Why does the power series of sin(x) require radian?

I learnt the maclaurin series of sin x and then i realised it cant work for both degrees and radians. Of course it should work in radians but i cant seem to understand why. In the proof of the serie, which is x - x^3/3! + x^5/5! - x^7/7! + ....(cba with latex) , you only require sin 0 = 0 and cos 0 = 1. this is true for both degree and radian so that cant be the reason why degree dont work. now i understand that you need sinx/x -> 1 as x -> 0, but this seem to be true for degree as well, because as an angle x in degree get smaller, so does sin x, so they both -> 0. so sinx/x -> 1 for degree too (surely?)

Then i found a proof that prove sinx/x = 1 without referring to degree or radian again. link

**Direct Proof from Definition of Sine**

This proof works directly from the definition of the sine function:

| | | | sin*x* | = | | ∑*n*=0∞(−1)*n**x*2*n*+1(2*n*+1)! | | | By the definition of the sine function | |

| | | | | = | | (−1)0*x*2⋅0+1(2⋅0+1)!+∑*n*=1∞(−1)*n**x*2*n*+1(2*n*+1)! | | | | |

| | | | | = | | *x*+∑*n*=1∞(−1)*n**x*2*n*+1(2*n*+1)! | | | | |

now this confuse me even more cos now we have a proof of sinx/x without referring to deg or rad, which suggest that both will work.

i know deg cant work for the power serie, cos then you could divide the 360deg angle into any number of parts and call that a measurement and it would work. but why radian? its just dividing the 360 angle into 2pi parts

sorry if anything is unclear. please ask. this is probably a noob question with a obvious answer but its bugging me for ages. i just cant find the answer or understand it

Re: Why does the power series of sin(x) require radian?

The issue is that the Maclauren Series uses the derivatives of a function to develop the series:

$\displaystyle f(a) = f(0) + af'(0) + \frac {a^2}{2!}f''(0) + \frac {a^3} {3!} f'''(0) + ...$

For the case of f(x) = sin(x) this yields:

$\displaystyle \sin(x) = \sin (0)+ x \cos (0) + \frac {x^2}{2!} (- \sin (0)) + \frac {x^3}{3!}(- \cos (0)) + ... $ which becomes the series you are familiar with:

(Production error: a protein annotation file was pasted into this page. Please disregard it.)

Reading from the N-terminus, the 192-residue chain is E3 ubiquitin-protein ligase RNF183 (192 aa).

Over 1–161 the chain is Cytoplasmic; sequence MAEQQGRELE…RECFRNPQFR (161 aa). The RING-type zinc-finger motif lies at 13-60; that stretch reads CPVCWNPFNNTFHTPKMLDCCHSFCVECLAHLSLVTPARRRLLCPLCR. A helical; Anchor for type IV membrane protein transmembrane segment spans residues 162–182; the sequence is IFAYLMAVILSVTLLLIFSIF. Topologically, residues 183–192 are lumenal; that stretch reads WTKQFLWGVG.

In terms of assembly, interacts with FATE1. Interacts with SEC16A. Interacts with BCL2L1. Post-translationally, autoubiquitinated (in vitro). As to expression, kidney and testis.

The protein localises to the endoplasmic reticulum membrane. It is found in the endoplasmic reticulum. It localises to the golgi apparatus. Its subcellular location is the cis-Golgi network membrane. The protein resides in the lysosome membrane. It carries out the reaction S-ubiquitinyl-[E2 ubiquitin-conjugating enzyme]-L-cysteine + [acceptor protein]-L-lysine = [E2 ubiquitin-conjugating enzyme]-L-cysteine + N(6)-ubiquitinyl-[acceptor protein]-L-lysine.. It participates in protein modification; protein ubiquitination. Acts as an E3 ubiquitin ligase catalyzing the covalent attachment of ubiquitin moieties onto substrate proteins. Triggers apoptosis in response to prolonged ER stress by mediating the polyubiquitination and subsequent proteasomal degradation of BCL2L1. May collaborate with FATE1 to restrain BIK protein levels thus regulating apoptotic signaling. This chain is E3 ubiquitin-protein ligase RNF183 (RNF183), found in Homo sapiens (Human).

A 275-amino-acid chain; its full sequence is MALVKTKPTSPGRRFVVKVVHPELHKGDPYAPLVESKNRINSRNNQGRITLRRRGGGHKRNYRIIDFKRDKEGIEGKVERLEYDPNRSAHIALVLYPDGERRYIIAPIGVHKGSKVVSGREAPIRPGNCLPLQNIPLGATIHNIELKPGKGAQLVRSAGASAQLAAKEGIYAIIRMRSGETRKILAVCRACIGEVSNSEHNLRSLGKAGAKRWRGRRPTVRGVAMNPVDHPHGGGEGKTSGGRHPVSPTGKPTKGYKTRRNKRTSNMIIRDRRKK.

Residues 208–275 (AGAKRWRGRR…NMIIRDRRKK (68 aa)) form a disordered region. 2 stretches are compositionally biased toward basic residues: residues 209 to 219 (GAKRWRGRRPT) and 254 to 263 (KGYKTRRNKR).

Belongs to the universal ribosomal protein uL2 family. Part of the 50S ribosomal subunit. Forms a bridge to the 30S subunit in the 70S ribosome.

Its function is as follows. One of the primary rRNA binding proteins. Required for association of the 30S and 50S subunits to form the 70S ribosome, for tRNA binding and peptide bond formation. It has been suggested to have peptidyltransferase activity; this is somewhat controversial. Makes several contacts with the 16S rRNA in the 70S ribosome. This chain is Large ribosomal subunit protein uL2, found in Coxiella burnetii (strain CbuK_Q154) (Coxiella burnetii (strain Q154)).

$\displaystyle \sin (x) = x - \frac { x^3}{3!} + \frac {x^5}{5!} + ...$

This formula works because if x is in radians then the derivative of sin(x) is cos(x), the second derivative of sin(x) is -sin(x), etc. If x is in units of degrees then the derivative would be $\displaystyle \frac {d(\sin (x) )}{dx} = ( \frac {\pi}{\180} ) \cos(x)$. The second derivative is $\displaystyle \frac {d^2(\sin (x) )}{dx^2} = - (\frac {\pi}{\180})^2 \sin(x)$, etc.

The infinite series for x in degrees then becomes:

$\displaystyle sin(x) = ( \frac { \pi}{180} ) x - (\frac {\pi}{180})^3 \frac {x^3}{3!} + (\frac { \pi}{180})^5 \frac {x^5}{5!} -.... $

Re: Why does the power series of sin(x) require radian?

oh thanks!

thats it, but i cant remember that you need radian for differentiation, where does it say that in the proof of the derivative of sin, i vaguely remember that there was an arc and a circle involved

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Re: Why does the power series of sin(x) require radian?

It comes about because despite what you wrote in post #1 if x is in degrees $\displaystyle \lim_{x \to 0}\frac {\sin (x)}x = \frac {\pi} {180}$, not 1. This is because the arc length for angle $\displaystyle \theta $ if theta is in degrees is $\displaystyle s=R \theta \frac {\pi} {180} $, not $\displaystyle R \theta$.

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Re: Why does the power series of sin(x) require radian?

The degree is an extremely arbitrary unit of measure, which disrupts all the subtle connections between the trigonometric functions. Radians are natural because they take the arc length and give you the x and y coordinates.

Re: Why does the power series of sin(x) require radian?

thank you so much guys!

one last thing, is it true that only in radian sinx/x->1 as x->0? is this not true for degree? if so why?

thanks

Re: Why does the power series of sin(x) require radian?

It cannot possibly be true for both of them...the function which takes x in degrees and gives the sin of the angle is $\displaystyle \sin(\frac{180x}{\pi})$, where the inner sin function works in radians.

If we try to apply the same limit to this function, we get:

$\displaystyle lim_{n \to 0} \frac{\sin(\frac{180x}{\pi})}{x} = \frac{180}{\pi}$

So no, it certainly does not hold, and there's no reason why it would.